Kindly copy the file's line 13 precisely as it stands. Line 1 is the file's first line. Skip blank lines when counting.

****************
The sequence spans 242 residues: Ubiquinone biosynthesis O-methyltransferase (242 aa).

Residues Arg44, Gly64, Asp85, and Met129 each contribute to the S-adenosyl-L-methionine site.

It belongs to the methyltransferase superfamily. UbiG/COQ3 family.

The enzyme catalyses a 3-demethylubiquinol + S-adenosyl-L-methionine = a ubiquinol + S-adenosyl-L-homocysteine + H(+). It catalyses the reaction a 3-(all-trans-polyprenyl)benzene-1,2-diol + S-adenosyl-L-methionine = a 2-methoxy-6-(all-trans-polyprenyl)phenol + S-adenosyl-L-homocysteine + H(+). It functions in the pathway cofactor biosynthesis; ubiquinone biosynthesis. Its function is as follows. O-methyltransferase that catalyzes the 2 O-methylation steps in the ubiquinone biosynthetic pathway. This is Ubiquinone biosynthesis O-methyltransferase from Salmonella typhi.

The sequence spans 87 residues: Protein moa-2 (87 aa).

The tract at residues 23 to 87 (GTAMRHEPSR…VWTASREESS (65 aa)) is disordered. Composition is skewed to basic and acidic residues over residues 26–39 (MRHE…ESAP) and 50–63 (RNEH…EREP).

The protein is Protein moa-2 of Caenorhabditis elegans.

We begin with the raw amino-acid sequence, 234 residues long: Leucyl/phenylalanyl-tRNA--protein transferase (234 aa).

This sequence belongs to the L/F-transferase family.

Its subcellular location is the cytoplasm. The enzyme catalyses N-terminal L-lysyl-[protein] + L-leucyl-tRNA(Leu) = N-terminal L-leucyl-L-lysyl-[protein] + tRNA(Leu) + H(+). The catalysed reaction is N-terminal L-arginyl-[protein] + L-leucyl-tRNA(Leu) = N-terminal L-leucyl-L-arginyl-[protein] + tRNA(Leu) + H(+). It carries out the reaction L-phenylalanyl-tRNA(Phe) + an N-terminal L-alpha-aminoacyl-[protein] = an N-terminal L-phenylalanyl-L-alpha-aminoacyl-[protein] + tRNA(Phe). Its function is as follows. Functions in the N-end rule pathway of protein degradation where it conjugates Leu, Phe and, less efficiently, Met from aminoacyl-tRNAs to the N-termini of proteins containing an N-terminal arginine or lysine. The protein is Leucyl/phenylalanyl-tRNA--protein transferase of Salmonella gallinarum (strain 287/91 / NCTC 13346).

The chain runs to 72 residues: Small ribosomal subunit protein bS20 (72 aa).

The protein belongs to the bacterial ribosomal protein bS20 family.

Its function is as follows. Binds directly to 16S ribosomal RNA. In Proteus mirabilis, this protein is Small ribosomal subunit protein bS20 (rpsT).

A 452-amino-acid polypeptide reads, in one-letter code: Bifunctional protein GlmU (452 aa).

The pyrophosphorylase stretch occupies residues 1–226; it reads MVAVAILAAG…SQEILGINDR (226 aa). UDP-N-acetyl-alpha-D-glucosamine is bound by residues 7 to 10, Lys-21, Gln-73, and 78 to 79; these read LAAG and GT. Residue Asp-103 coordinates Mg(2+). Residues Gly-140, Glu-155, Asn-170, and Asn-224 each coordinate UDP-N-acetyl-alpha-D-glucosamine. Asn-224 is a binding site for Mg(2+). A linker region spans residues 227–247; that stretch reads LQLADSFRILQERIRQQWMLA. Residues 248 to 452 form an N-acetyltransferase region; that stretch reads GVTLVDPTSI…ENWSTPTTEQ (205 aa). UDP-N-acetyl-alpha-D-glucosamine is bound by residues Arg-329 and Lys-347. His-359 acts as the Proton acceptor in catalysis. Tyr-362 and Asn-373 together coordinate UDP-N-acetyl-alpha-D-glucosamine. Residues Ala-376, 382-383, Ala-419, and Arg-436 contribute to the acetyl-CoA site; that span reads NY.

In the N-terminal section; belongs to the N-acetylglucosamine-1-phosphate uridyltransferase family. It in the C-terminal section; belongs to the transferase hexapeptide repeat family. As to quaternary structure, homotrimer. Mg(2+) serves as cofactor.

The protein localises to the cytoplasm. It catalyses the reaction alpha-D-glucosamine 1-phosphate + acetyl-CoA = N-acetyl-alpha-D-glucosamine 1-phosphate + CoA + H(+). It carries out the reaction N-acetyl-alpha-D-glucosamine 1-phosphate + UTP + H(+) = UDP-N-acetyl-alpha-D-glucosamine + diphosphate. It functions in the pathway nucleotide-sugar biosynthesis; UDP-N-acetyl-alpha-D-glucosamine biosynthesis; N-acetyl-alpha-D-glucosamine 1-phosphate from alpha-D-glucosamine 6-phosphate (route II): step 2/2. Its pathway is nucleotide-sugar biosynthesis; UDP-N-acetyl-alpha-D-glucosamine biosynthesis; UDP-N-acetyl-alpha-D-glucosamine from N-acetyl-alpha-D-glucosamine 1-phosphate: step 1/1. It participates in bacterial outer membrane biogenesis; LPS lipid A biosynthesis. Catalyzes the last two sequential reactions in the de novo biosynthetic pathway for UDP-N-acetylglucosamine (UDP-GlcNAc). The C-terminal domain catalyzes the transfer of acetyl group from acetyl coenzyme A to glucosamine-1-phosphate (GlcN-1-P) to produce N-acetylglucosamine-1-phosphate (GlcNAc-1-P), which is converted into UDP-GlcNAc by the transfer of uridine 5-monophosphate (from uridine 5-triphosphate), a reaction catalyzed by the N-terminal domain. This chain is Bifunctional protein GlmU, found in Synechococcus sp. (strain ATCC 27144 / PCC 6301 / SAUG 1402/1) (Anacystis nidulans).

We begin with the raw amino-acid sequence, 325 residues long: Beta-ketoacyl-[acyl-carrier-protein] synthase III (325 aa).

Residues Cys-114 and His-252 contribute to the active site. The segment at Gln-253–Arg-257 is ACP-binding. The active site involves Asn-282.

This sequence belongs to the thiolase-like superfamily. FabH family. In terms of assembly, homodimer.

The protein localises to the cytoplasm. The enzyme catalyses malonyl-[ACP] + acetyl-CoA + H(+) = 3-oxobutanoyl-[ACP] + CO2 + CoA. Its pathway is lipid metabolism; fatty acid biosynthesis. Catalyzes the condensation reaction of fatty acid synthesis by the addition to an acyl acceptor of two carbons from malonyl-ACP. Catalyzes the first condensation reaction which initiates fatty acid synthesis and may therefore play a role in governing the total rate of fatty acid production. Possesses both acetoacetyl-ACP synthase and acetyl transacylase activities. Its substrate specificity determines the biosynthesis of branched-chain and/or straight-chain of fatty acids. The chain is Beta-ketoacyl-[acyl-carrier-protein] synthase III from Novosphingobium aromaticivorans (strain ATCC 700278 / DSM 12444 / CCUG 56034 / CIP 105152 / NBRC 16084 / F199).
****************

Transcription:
Its function is as follows. Binds directly to 16S ribosomal RNA. In Proteus mirabilis, this protein is Small ribosomal subunit protein bS20 (rpsT).